Burns not only performed, but also wrote the early scripts which had the audiences rolling with laughter. He was a brilliant comedy writer though he received no credit for it at that time. He developed the entire concepts and dialogues for the characters played by him and Gracie.
Their fame enabled them to make their entry into radio and films during the 1930s. They acted in supporting roles in the 1932 musical comedy ‘The Big Broadcast’.
The couple also got a big break on the radio with their own show ‘The George Burns and Gracie Allen Show’ which aired in 1932 on the NBC network. The show was highly successful and had more than 40 million listeners during the late 1930s. The show ran till 1950.
The radio show was based on the duo’s classic comedy routines and short sketch comedies. During the show’s initial years, George and Gracie played the roles of young singles which gradually metamorphosed into that of a married couple as the years wore on.
Over the decade of 1930s, they appeared in several Hollywood films such as ‘International House’ (1933), ‘Six of a Kind’ (1934), ‘A Damsel in Distress’ (1937), and ‘College Swing’ (1938).
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‘The George Burns & Gracie Allen Show’ made a successful transition to television in 1950. Several changes were made to the show for its television adaptation. The show was highly successful and ran till 1958 when Gracie was forced to retire because of heart problems.
George and Gracie founded a company, McCadden Corporation which filmed television shows and commercials. The company produced shows like ‘The Bob Cummings Show’, ‘The People’s Choice’ and ‘Mister Ed’.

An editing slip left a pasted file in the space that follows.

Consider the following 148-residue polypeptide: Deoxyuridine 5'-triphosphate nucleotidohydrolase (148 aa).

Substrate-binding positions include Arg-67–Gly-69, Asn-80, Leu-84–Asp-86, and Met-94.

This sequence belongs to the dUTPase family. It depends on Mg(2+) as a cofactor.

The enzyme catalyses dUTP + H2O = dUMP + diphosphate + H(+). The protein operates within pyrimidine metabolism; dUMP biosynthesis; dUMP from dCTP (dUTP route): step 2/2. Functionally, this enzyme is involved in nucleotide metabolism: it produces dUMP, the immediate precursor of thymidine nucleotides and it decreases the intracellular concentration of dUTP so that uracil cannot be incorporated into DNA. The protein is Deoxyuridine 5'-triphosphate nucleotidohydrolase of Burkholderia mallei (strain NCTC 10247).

The aging performer’s career saw resurgence when he was asked to play Al Lewis, an elderly vaudevillian actor in the 1975 comedy ‘The Sunshine Boys’. His role was widely acclaimed. He went on to appear in several other movies even after reaching the ripe old age of 80.
He was a world-renowned comedian and actor whose career spanned over three fourth of a century. He was highly respected and much loved for being one of the few entertainers who had a successful career in not just vaudeville, but also in radio, television and films.
Awards & Achievements
He won the Academy Award for the Best Supporting Actor for his role as Al Lewis in the movie ‘The Sunshine Boys’ in 1975 when he was 79 years old.
Personal Life & Legacy
He had a brief marriage with his co-performer Hannah Siegal that was conducted for purely professional reasons. The marriage was never consummated and the couple divorced within months of their so-called marriage.
He married Gracie Allen, his professional partner, in 1926. The couple adopted two children. They shared a loving marriage that lasted till Gracie’s death in 1964.
He died in 1996, a few weeks after celebrating his 100th birthday.
At the time of his Academy Award win, he was the oldest ever performer to receive the honour.
The legendary comedian shared a very close friendship with Jack Benny which lasted for over five decades.
He was also a best selling author who had written ten books.